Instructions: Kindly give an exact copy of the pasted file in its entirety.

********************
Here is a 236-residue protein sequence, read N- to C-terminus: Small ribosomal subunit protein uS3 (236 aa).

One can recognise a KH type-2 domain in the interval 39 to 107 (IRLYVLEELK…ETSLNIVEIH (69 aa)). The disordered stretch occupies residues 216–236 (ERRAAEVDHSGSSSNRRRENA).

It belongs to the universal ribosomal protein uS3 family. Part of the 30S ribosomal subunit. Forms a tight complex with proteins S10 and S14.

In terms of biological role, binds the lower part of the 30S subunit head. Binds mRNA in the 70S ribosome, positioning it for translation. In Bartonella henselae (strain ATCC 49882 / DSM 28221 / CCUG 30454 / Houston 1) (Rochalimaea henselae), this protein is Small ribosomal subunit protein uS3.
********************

Here is a 236-residue protein sequence, read N- to C-terminus: Small ribosomal subunit protein uS3 (236 aa).

One can recognise a KH type-2 domain in the interval 39 to 107 (IRLYVLEELK…ETSLNIVEIH (69 aa)). The disordered stretch occupies residues 216–236 (ERRAAEVDHSGSSSNRRRENA).

It belongs to the universal ribosomal protein uS3 family. Part of the 30S ribosomal subunit. Forms a tight complex with proteins S10 and S14.

In terms of biological role, binds the lower part of the 30S subunit head. Binds mRNA in the 70S ribosome, positioning it for translation. In Bartonella henselae (strain ATCC 49882 / DSM 28221 / CCUG 30454 / Houston 1) (Rochalimaea henselae), this protein is Small ribosomal subunit protein uS3.